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President Trump calls for tougher libel laws – January 2018

Washington, D.C.

Following the January 2018 release of Michael Wolff’s tell-all book Fire and Fury, President Trump called for more stringent libel laws in the United States, claiming that current restrictions concerning defamatory statements and actions lack effectiveness. His apparent aim was make it easier for people to seek “meaningful recourse” in court in the event of slander or libel, according to Politico.

Key Players

Michael Wolff is an award-winning journalist who authored Fire and Fury, published in 2018. Wolff interviewed current and former aides and advisors to Donald Trump, all of whom insisted on anonymity. The book was controversial because it put into question the competency and efficiency of the president and his White House staff.

Donald J. Trump is the 45th President of the United States. Over the course of his campaign and into his presidency, Trump has harshly focused on the media and their representation of him, leading to his heightened interest in libel laws and what he regards as inaccuracy in reporting.  He has commented on the need for stricter libel laws on multiple occasions. At his first cabinet meeting of 2018, Trump said current laws were a “sham and disgrace,” and that people “can’t say things that are false, knowingly false, and be able to smile as money pours into [their] bank account[s].”

Further Details

Trump discussed the issue on the campaign trail in February 2016, when he said he would look into “opening up” current libel laws. At a campaign rally in Fort Worth, Texas, he said that if he won the election, he would “open up…libel laws so when they write purposefully negative and horrible and false articles, we can sue them and win lots of money.” He later backtracked on this statement, saying: “Somebody said to me on that, they said, ‘You know, it’s a great idea softening up those laws, but you may get sued a lot more.’”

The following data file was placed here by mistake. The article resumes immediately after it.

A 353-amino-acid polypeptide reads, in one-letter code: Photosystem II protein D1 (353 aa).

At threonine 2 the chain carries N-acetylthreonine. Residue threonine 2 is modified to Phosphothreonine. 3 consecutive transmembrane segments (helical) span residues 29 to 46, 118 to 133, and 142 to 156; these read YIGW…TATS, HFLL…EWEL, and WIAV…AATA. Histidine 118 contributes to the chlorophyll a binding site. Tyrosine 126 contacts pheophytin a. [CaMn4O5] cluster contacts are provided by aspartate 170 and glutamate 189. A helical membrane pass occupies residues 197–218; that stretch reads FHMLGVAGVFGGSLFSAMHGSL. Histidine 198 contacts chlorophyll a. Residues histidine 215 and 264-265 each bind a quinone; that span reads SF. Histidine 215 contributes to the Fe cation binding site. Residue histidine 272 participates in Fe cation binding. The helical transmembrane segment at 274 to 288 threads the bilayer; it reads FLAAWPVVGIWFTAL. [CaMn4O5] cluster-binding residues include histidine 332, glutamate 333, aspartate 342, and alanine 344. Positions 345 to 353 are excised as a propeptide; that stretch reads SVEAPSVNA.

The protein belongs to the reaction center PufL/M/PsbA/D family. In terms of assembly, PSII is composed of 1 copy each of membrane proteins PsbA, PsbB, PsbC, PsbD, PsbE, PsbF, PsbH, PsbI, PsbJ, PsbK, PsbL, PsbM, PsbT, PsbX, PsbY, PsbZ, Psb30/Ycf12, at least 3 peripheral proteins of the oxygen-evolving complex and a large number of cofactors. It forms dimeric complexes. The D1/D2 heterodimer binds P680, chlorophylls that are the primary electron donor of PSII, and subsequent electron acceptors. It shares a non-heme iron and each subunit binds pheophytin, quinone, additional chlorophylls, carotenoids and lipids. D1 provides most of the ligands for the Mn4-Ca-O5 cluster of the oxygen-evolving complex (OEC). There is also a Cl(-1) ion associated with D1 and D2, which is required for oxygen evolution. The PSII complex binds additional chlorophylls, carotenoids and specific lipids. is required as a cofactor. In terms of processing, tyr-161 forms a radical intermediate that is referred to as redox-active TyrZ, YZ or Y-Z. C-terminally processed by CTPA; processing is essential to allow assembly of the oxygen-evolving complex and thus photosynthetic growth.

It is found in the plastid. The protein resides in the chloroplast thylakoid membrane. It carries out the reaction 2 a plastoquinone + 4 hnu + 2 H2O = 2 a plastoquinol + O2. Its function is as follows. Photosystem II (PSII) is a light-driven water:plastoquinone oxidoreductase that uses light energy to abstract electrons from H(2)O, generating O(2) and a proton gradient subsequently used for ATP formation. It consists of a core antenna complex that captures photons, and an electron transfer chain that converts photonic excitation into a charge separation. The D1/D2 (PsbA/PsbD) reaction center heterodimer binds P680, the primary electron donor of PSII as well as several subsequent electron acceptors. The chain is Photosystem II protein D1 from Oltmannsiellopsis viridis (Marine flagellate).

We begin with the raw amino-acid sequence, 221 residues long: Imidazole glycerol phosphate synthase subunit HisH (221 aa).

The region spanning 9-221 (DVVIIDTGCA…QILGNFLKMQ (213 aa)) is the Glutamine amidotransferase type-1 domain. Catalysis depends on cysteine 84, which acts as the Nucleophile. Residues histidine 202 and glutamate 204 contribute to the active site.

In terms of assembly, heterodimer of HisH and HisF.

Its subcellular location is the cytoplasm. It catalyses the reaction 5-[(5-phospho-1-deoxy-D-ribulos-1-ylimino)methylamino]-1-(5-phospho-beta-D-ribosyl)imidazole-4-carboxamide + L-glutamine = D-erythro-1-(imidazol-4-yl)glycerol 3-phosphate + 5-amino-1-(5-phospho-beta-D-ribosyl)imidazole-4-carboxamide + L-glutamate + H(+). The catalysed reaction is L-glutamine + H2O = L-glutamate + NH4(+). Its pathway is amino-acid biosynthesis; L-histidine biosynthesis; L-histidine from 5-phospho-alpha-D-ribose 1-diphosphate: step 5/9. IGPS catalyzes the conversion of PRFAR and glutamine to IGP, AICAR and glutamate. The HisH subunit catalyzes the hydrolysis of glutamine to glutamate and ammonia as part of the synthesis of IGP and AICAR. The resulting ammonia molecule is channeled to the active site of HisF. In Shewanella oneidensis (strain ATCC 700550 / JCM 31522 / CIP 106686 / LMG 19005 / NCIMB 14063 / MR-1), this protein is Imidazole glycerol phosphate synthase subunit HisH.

The president also called for changing libel laws on Twitter in March 2017. Trump tweeted about The New York Times, writing, “The failing @nytimes has disgraced the media world. Gotten me wrong for two solid years. Change libel laws?” Politico reported that this tweet could mean the president might “consider using the legal system to retaliate against news coverage he dislikes.”

Michael Wolff’s book, Fire and Fury, thanks to various insider sources, exposed many of the chaotic goings-on at the Trump White House. This portrayal frustrated the president, leading to him calling for a stiffening of libel laws that would make it easier for people who thought they had been defamed to sue publications or individuals.

Outcome

Inability to take action

Trump has made no progress on this front, largely because Congress is generally uniform in agreement on the issue and will not take it up. Further, many libel laws are enacted at the state level, where Trump has little influence or reach, as Politico points out. Thus, while Trump may continue to assert that tougher libel laws are necessary, it is unlikely that the current laws on the books, as interpreted by the courts, will change any time soon, according to various publications, including The Washington Post and The New York Times.

External References

Trump revives promise to toughen libel laws, New York Post

Trump says administration will take ‘very strong look’ at stricter libel laws, The Washington Post

Trump Renews Pledge to ‘Take a Strong Look’ at Libel Laws, The New York Times

Donald Trump: We’re going to ‘open up’ libel laws, POLITICO

In Twitter attack on New York Times, Trump floats changing libel laws, POLITICO

Prepared by Emma Vahey ‘20

Uploaded August 31, 2018